Here's FXDB's interview with Josh Scott of JHS Pedals:
How did JHS Pedals start?
I got into it all around 2007 when I fixed a broken pedal in my rig at the time. Over the span of a couple years I modded a couple things, read until my eyes bled, broke lots of pedals, learned the basics of electronics, studied the classic circuits and then came up with some of my own. Not until late 2010 did I ever think I would do this for a living.
My biggest help in the beginning was bordum... I really didn't know anyone in the instrument/effects/amp business so I just figured it all out the hard way. I did have a good friend John Pennington who got into the hobby of it around the same time, he is now the builder manager for JHS Pedals and an awesome creator/designer along with me.
The name came one night as the moon aligned perfectly with several planets resulting in a cosmic epiphany... Actually it's just my initials (Joshua Heath Scott).
The logo came about from a good friend of mine as I was starting to take my hobby more seriously. He just worked it up and kept it simple, it stuck and here we are.
What sets JHS Pedals apart from other builders?
JHS is and will continue to be a company that makes pedals in the USA. We don't let robots build our pedals and we take good care of our employees. I think one thing that may set us apart is the fact that we love doing what we do and for me as the owner I don't take advantage of the job market by hiring cheap labor or machines, I give my workers careers. Other than that the designs are excellent and creative. When you play one you will know that it is different from the crowd.
How do you start on a new pedal?
How do you name your pedals?
The Morning Glory is a good example. It is named after the morning glory roman candles that I played with as a kid. The logo is a roman candle but people usually just don't see it. They think it's a water spout or something a lot weirder...
Can you tell us something about the production process?Everything we do is handbuilt. We do the powder coating, drilling, circuit board assembly, pedal assembly and the whole nine yards in Kansas City, MO. We also hire local artists that do all of our handpaint designs and custom work.
How important is the look of your pedals?
Very important! Our look has become a branding for us. We hear stories all the time of how someone sees a pedal on a board from 40ft away and knows it is JHS. Thats a good thing that money can't buy!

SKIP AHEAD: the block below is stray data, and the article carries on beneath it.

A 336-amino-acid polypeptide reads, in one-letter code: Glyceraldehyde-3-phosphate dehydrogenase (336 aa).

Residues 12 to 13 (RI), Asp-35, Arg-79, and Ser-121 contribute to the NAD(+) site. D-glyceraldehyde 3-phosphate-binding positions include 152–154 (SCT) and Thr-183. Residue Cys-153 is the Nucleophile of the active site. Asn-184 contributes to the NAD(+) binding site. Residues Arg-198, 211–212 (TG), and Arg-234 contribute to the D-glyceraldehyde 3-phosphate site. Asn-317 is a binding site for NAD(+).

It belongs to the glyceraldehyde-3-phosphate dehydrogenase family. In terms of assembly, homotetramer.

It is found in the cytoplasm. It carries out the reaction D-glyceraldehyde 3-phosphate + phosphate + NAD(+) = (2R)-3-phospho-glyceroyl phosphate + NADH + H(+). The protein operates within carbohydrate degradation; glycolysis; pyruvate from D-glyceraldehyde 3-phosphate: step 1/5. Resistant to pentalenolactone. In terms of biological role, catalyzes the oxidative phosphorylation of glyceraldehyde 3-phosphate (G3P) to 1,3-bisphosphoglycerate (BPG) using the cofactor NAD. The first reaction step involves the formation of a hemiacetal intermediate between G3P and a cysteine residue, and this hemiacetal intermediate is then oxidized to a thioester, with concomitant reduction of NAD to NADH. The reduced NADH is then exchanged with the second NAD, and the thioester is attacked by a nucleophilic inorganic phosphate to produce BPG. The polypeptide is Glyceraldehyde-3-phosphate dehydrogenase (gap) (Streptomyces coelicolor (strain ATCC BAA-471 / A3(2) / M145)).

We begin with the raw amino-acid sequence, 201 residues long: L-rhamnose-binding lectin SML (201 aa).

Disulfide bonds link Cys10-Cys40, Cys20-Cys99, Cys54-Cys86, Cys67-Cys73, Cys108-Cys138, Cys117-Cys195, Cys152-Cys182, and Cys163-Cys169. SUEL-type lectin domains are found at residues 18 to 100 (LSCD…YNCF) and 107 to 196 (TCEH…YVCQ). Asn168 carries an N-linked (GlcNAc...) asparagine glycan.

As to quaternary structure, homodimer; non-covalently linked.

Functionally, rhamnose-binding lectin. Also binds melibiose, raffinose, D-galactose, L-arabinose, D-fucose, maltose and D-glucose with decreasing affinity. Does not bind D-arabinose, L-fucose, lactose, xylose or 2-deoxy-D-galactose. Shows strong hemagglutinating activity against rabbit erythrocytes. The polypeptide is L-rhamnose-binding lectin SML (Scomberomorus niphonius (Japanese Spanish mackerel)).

Is parts selection important?
I do because arts are a big deal. My product is only as good as the design and the parts that make that design... it's 50/50.
The new Panther delay is a massive achievement, I am very proud of it. The Morning Glory, Pulp N Peel as well as the Warble-Tron are my favorites simply because they do what they do and they do it well!
Which of your pedals was your toughest build?
The Warble-Tron is a tough one. It's just a different animal due to some elements like LDR's, light bulbs and larger parts count. The Panther delay is pretty different as well as it involves programming and elements that our other pedals don't. I am constantly striving to make our pedals easier to build but not at the compromise of replacing an employee with a machine.
Which of your pedals is the most popular?
The Morning Glory. I believe it's because the market is flooded with gobs of overdrive pedals that are all basically the same thing, The MG stands out because its different in design and tone. We hear endless complements on this pedal and it feels good to know that players are loving it!
We make pedals for all styles and scenes of music.
Yes, we do lots of custom work and sometimes those become a pedal that is made again and again. The most notable for us is the Bunrunner made fro Drew Shirley of Switchfoot. It's a killer unit.
What does the future of JHS Pedals look like?
We are in a place of growth and exposure varying from Premier Guitar, Pro Guitar Shop and several other mediums. My focus right now is to keep bringing fresh and innovative things to the table as well as improving our quality year after year. I think by 2098 we will be a really epic pedal company.
Are you working on any new products?
I am working right now on a new version of our Honey Comb Tremolo. It will be a tap tempo trem with very usable and unique features. I also have a heavy drive (think metal tones) in the works and a device that will be know as the "Onomatopoeia".